“On TV & Video” is a column exploring opportunities and challenges in advanced TV and video.
Advertisers always pay millions to promote themselves during the Super Bowl – but this year’s big game is particularly competitive.
Roughly 40% of brands buying airtime during the Super Bowl this year are first-timers, and some advertisers had to pay as much as $7 million for their 30 seconds of high-profile brand awareness building.
But this isn’t Vroom’s first rodeo or, rather, its first Super Bowl. The online used car retailer will make its second consecutive appearance with an ad that CMO Peter Scherr said is purposely more lighthearted than its spot in 2021.
“Last year, we played on the idea that it’s ‘torture’ to buy a car through a dealership, and that effort was really successful for us,” Scherr said. “But we felt people are ready for a lighter tone this year.”
The ad, inspired by Broadway musicals, features a song-and-dance routine choreographed by “La La Land” choreographer Mandy Moore (no relation to the actress).
Scherr spoke with AdExchanger.
AdExchanger: What’s different about your Super Bowl commercial this year?
SCHERR: Last year was an exaggerated look into the painful process of dealing with the dealership to buy your car.
In this year’s spot, our goal is really to remind consumers that they could also sell their cars to Vroom just as easily as they could buy a car from our online platform. We’re using a more fun, Broadway musical-style dance routine to portray the emotional roller coaster of selling a car on a peer-to-peer network, from the high of finding a buyer to the low of being flaked on.
We’re resetting the tone in this ad to highlight the value that Vroom brings to people selling their car.
Why advertise during the Super Bowl?
At this stage in the adoption curve for online car buying, our main competitors are actually local dealerships around the country. The vast majority of consumers are still going into local car dealerships.
We want to advertise on live events like the Super Bowl because we want to be in the consideration set of car buyers and sellers with respect to where they’re currently going.
What makes your media strategy unique?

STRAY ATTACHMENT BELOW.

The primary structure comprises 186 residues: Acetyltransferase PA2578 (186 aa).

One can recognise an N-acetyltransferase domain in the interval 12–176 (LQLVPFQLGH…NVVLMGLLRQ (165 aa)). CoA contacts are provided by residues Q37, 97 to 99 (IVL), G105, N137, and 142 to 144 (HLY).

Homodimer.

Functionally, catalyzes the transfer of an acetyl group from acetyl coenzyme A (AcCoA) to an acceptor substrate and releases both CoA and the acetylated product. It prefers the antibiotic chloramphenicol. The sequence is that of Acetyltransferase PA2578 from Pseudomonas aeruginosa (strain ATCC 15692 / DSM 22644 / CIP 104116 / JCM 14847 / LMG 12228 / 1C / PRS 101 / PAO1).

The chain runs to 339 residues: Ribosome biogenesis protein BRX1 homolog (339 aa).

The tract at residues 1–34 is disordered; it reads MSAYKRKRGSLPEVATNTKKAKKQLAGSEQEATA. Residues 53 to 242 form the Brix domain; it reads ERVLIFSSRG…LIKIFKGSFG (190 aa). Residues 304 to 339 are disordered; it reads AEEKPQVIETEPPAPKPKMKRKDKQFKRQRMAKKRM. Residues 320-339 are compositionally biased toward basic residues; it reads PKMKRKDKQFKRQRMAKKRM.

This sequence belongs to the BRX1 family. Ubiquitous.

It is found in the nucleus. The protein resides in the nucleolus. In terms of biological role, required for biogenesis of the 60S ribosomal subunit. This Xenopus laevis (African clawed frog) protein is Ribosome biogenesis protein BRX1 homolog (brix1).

We’re very attuned to seasonality within the industry.
We’re focused on when and how we should map our spend to the levels of demand that we’re measuring in the marketplace, and our creative message translates into TV spots and digital and social efforts in a way that really is breakthrough.
We feel that what we’ve developed for the Super Bowl both this year and last year is really breakthrough messaging.
What is Vroom’s overall media strategy?
We began advertising the brand nationally in 2019. At first, we were running ads on linear and digital video, because that’s where we felt we would get the most efficient returns on our spend. We’ve expanded into other channels since then, but TV and online video is still our biggest presence.
Is one medium more successful than the other for you?
Vroom gets the biggest response with respect to measuring brand lift when we’re active on linear.
More specifically, appointment viewing is particularly high-performing for us. We’ve had a lot of success with live sports, especially the Olympics and the Super Bowl. Evening news slots work well for us, too, so those are mainstays in our budget.
Will the shift to streaming change your strategy?
We’re already active in streaming, and it’s becoming an increasing part of our budgets. But we also have other ways to get the brand [message] across engaging content, like podcasts and involvement with social media influencers. Anytime we see some traction, we plus it up.
We’re going to adapt our media plans and buying strategies to where the consumer is headed – and we do see pockets of great success in these other channels. But when we’re looking for the heavy audience numbers, we still look mostly to linear.
This interview has been edited and condensed.